To the Wonder (Competition) – Though his 1978 film Days of Heaven won a Cinematography Oscar, legendary auteur Terrence Malick still doesn’t have an Oscar to his name. With the welcome-back love for The Tree of Life last year, is it possible that he’ll get his due for To the Wonder? Led by Ben Affleck, Rachel McAdams, Olga Kurylenko, and Javier Bardem, the film focuses heavily on relationships, and while it tells something of a dysfunctional love story, it apparently carries some political and economic themes as well. It still doesn’t have a distributor, but that’s likely to change once it hits the Lido. Even if Wonder becomes an awards favorite, don’t expect any of its actors to be in the running for Oscar gold: no Malick film has ever received an acting nomination. Still, Malick might pull off Original Screenplay and/or Directing nods, and the film will surely be a contender for Cinematography thanks to DP extraordinaire Emmanuel Lubezki. Wonder will also play at Toronto.
The Company You Keep (Out of Competition) – Could this thriller from Robert Redford make waves with the Academy? The iconic star also leads the film as a civil rights lawyer who leaves his home when his identity as a former radical, who is wanted for murder, is revealed. While this sounds like a mainstream hit that might have crossover Oscar success, Redford’s last three directorial efforts - The Conspirator, Lions for Lambs, and The Legend of Bagger Vance – failed to earn nominations. 1998’s The Horse Whisperer was his last film to even pick up a nomination, and that was in the Original Song race. Redford hasn’t been at the helm of a true Academy hit since 1994’s Quiz Show arrived almost twenty years ago. Even with a stellar ensemble cast – which includes Shia LaBeouf, Terrence Howard, Anna Kendrick, and Susan Sarandon – it’s difficult to imagine this happening. Company is without a distributor, but assuming that a studio picks it up, the film might be an Adapted Screenplay contender if it plays well with audiences and critics. The film will also play at Toronto.
Passion (Competition) – Noomi Rapace leads this remake of the 2010 film Love Crime as a wronged businessperson who seeks revenge on her boss, played by Rachel McAdams, for stealing her ideas. While this thriller doesn’t sound like the typical prestige film, its bow at Venice likely stems from director Brian De Palma’s strong relationship with the fest: his film The Untouchables, for which Sean Connery won a Supporting Actor Oscar, played at the fest, as did Raising Cain, The Black Dahlia, and his last feature Redacted. This Oscar season marks the twenty-fifth year since a De Palma film scored a major nomination, so the big question here is whether this is a throwaway thriller or a genuinely captivating one. No one has stepped up to the plate to pick up the film for stateside distribution, but if it does hit U.S. theaters before the year’s end, we probably won’t be talking about Passion aside from the performances of Rapace and McAdams – if we’re even talking about the movie at all.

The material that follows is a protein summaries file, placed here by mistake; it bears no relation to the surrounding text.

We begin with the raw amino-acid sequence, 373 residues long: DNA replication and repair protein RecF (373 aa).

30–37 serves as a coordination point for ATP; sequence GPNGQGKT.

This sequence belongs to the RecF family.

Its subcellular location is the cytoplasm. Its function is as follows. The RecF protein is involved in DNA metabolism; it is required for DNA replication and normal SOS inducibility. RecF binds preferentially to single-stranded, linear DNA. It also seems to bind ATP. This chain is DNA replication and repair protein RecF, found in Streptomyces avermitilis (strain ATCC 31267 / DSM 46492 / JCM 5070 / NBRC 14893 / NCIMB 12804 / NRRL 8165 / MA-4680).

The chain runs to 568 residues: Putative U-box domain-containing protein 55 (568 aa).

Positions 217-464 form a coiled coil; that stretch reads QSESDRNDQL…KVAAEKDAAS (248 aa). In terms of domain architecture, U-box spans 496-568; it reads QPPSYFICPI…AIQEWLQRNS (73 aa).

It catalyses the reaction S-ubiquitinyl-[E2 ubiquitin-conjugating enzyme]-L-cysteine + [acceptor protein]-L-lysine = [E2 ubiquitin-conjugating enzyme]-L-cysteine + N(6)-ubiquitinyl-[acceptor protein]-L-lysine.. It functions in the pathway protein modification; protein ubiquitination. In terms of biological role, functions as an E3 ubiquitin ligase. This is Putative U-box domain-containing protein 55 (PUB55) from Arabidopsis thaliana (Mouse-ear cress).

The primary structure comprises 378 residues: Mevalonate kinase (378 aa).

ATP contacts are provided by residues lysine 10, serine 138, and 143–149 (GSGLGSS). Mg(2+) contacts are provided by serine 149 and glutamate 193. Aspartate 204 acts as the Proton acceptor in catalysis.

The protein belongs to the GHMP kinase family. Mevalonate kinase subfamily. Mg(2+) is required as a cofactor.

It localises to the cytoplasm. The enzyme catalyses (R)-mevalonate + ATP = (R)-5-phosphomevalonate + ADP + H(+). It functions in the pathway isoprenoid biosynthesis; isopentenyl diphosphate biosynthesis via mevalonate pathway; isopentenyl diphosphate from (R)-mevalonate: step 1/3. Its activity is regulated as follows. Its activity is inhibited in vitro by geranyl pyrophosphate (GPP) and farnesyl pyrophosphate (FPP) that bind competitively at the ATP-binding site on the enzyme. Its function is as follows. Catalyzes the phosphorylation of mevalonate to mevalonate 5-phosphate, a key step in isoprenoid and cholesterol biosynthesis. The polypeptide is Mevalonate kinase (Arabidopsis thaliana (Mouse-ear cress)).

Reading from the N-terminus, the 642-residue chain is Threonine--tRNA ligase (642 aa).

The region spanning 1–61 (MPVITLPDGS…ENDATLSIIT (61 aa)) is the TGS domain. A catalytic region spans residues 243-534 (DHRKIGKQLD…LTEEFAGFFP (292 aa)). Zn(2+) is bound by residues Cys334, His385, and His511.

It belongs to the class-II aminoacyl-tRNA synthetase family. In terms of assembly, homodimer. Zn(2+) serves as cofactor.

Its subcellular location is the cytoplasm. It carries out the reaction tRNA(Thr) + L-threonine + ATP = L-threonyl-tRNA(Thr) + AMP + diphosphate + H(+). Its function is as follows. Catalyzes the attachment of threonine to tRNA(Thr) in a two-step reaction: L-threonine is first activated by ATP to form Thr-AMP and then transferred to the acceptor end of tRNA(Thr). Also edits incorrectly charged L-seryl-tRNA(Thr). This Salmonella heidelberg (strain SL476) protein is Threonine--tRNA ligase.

The Reluctant Fundamentalist (Opening Film; Out of Competition) – While Mira Nair’s drama about post-9/11 tension sounds promising, it is admittedly difficult to discuss it in terms of Oscar. Led by Riz Ahmed and Liev Schreiber, the film doesn’t exactly sound like Oscar bait, but it certainly sounds like a film that the critics might get behind. Like The Company You Keep, Passion, and To the Wonder, a distributor has yet to lock this film down for U.S. release. If Fundamentalist hits U.S. theaters before the end of 2012, the adaptation of Mohsin Hamid’s novel might be a formidable player in the Adapted Screenplay race, but we’ll probably be talking more about Kate Hudson’s return to serious acting for her supporting turn as Ahmed’s love interest. Fundamentalist will also play at Toronto.